Megan Reese

Megan Reese
  • Masters Student
  • Washington State University
  • Crop and Soil Sciences


Bill Pan

Thesis or Dissertation Citation: 

Reese, M. 2015. Dryland winter canola water and nitrogen use in Eastern Washington. Washington State University MS Thesis, pp. 1-87.

Research Focus: 

Winter Canola Water Use

Research Abstract: 

In the low-intermediate rainfall zones of Washington state, a wheat-fallow cropping sequence is dominant. Winter canola is a relatively recent rotational option, boosting subsequent wheat yields due to weed control possibilities, pest cycle disruption, and potential soil health benefits. Little is known about the water and nitrogen (N) requirements of winter canola. Field experiments were conducted to assess the growth and water and N use of winter canola throughout three distinct “seasons”: fall (vegetative growth), winter, and harvest (spring regrowth to harvest). Water use varied widely based upon location, though a sigmoidal relationship between fall water use and growing degree days emerged. Canola water extraction patterns were showed water depletion throughout the soil profile. An additional planting date study revealed the influence of seeding date on water use and winter survival. Soil water and N dynamics over winter were tracked, and eventual grain harvest enabled yield-based factors, such as water use efficiency. Nitrogen use efficiency and its components were determined on both a seasonal and total-season basis, with harvest season N metrics similar to spring canola.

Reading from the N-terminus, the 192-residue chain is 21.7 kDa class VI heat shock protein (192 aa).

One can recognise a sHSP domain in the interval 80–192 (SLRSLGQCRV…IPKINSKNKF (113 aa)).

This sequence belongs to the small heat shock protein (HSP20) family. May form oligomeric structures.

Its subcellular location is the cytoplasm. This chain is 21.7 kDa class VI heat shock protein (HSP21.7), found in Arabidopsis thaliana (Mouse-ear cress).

I grew up among the crops and livestock of central California, where my family background and 4-H involvement developed my passion for agriculture at a young age. I loved my time as a Plant Science student at UC Davis, which further cemented my desire to contribute to the agricultural industry. Outside of class and work experiences, water polo has been a large part of my life. I also love working with cows, hiking with my border collie, and riding my horse.